Zinfandel: A History of a Grape and Its Wine

By Charles L. Sullivan | Go to book overview
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CHAPTER ELEVEN
FAT YEARS, 1991–2001

A glowing, freewheeling economy has allowed consumers to pursue luxury wines like never before.

JAMES LAUBE, WINE SPECTATOR, 2001

EXCEPT FOR THE WINES OF A FEW SMALL PRODUCERS IN THE LODI area, none of the rich and powerful Zinfandel wines that were the driving force of red Zinfandel's revival and boom in the 1990s came from the Central Valley. The beautiful and well-muscled red phoenix that rose up during that decade and continues its popularity in the new century comes overwhelmingly from the coastal valleys north of Santa Barbara and from the Sierra Foothills.

The interest in California Zinfandel in the 1990s took off like the stock market of those years. But the next decade has seen no bear market for producers and no slaking the thirst of Zinfandel consumers, many of whom (though a distinct minority) have been willing to pay as much for a bottle of old-vine Sonoma Zinfandel as for a Second Growth Grand Cru Bordeaux.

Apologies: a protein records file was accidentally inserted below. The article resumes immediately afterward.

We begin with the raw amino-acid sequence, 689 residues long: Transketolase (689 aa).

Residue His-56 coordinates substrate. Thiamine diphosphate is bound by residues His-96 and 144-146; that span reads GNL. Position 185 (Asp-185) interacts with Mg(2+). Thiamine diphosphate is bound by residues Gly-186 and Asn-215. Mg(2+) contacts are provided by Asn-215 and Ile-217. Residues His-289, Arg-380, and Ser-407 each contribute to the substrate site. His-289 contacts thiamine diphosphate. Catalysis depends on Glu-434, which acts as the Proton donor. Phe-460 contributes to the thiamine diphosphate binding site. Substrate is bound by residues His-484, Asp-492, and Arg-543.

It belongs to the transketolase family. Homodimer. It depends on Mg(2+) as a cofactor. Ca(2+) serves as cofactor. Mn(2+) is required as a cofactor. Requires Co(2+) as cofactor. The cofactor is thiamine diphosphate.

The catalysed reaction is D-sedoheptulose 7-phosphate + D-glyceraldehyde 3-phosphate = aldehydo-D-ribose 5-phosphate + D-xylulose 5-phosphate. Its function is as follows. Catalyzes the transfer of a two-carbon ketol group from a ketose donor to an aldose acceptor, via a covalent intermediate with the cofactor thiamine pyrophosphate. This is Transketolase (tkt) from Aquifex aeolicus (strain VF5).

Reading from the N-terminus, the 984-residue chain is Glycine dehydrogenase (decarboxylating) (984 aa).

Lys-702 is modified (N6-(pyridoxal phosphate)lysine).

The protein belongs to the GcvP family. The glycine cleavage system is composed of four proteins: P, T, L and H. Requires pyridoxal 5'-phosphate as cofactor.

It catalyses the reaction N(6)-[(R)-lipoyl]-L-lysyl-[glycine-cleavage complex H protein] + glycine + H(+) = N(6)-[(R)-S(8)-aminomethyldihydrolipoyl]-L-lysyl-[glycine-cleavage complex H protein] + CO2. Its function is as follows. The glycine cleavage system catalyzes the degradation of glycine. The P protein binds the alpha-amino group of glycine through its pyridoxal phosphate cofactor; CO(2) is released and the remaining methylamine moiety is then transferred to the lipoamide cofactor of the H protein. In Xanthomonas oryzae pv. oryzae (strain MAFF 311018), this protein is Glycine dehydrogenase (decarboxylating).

One of the most important Zinfandel events of the 1990s took place at San Francisco's Mandarin Hotel in 1992, where a certain producer/consumer group, organized the year before, held its first wine tasting. There were but twenty-two producers on hand, pouring young wine to about a hundred tasters. No fanfare preceded the event, and certainly no mob scenes marked it. The organization, Zinfandel Advocates and Producers, is known as ZAP.

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